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Search Tags: Center on Budget and Policy Priorities
For the first time since the government shutdown ended two weeks ago, House and Senate lawmakers are sitting down at the table to negotiate about the fiscal 2014 budget. At the top of the agenda will be what to do about the automatic budget cuts known as sequestration that have ensnared what remained of the traditional budget process this year. However, budget experts and insiders say sequestration is likely to stick around -- at least in some form -- and about the best agencies can hope for is a small-bore deal that grants them some greater flexibility in implementing the cuts, these experts said.
The annual appropriations process is a complex and arduous Washington practice. But sequestration has snarled the process this year. As appropriators work to set agency funding, the House and the Senate disagree about how to account for the cuts in next year's spending plans.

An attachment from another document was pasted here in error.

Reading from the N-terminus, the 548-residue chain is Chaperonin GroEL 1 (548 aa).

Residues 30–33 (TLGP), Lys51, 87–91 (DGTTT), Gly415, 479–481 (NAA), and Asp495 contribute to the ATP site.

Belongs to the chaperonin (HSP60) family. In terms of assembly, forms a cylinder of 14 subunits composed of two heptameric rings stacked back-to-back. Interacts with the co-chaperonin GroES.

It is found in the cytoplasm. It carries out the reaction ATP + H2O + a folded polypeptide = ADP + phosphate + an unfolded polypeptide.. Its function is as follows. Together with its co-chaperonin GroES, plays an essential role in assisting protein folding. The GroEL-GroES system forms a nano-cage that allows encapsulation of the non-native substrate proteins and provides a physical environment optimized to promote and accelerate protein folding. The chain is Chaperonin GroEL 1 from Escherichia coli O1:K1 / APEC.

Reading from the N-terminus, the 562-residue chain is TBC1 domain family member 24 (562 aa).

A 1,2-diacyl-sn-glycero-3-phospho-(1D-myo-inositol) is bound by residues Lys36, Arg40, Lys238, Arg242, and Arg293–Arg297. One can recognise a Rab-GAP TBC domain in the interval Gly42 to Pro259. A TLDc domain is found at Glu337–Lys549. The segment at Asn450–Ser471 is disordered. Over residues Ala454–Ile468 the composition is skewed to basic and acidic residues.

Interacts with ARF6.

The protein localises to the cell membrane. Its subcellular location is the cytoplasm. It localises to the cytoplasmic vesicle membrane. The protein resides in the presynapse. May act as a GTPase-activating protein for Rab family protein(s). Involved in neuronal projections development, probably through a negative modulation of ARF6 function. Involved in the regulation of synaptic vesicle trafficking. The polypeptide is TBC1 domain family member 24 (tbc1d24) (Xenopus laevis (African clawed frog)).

On the In Depth show blog, you can listen to the interviews, find more information about the guests on the show each day and links to additional resources.
We learn just what the Congressional Budget Office is going through during the continuing budget battles on Capitol Hill from the Center on Budget and Policy Priorities' Paul Van de Water.
There's no impasse buster on the horizon. Paul Van de Water with the Center on Budget and Policy Priorities explains why he says that.
Jim Horney, director of Federal Fiscal Policy at the Center on Budget and Policy Priorities, offers his analysis of will happen this week and what that'll mean for your agency.
The GOP wants deep cuts in a continuing resolution, meanwhile President Obama has threatened to veto. Keeping the government funded is what's at stake. Budget expert James Horney explains.
President Barack Obama's budget director is pointing to spending cuts in three programs as examples of the "tough choices" ahead in the White House budget blueprint that will propose lower spending overall but money for some new initiatives. Details from Jim Horney at the Center on Budget and Policy Priorities.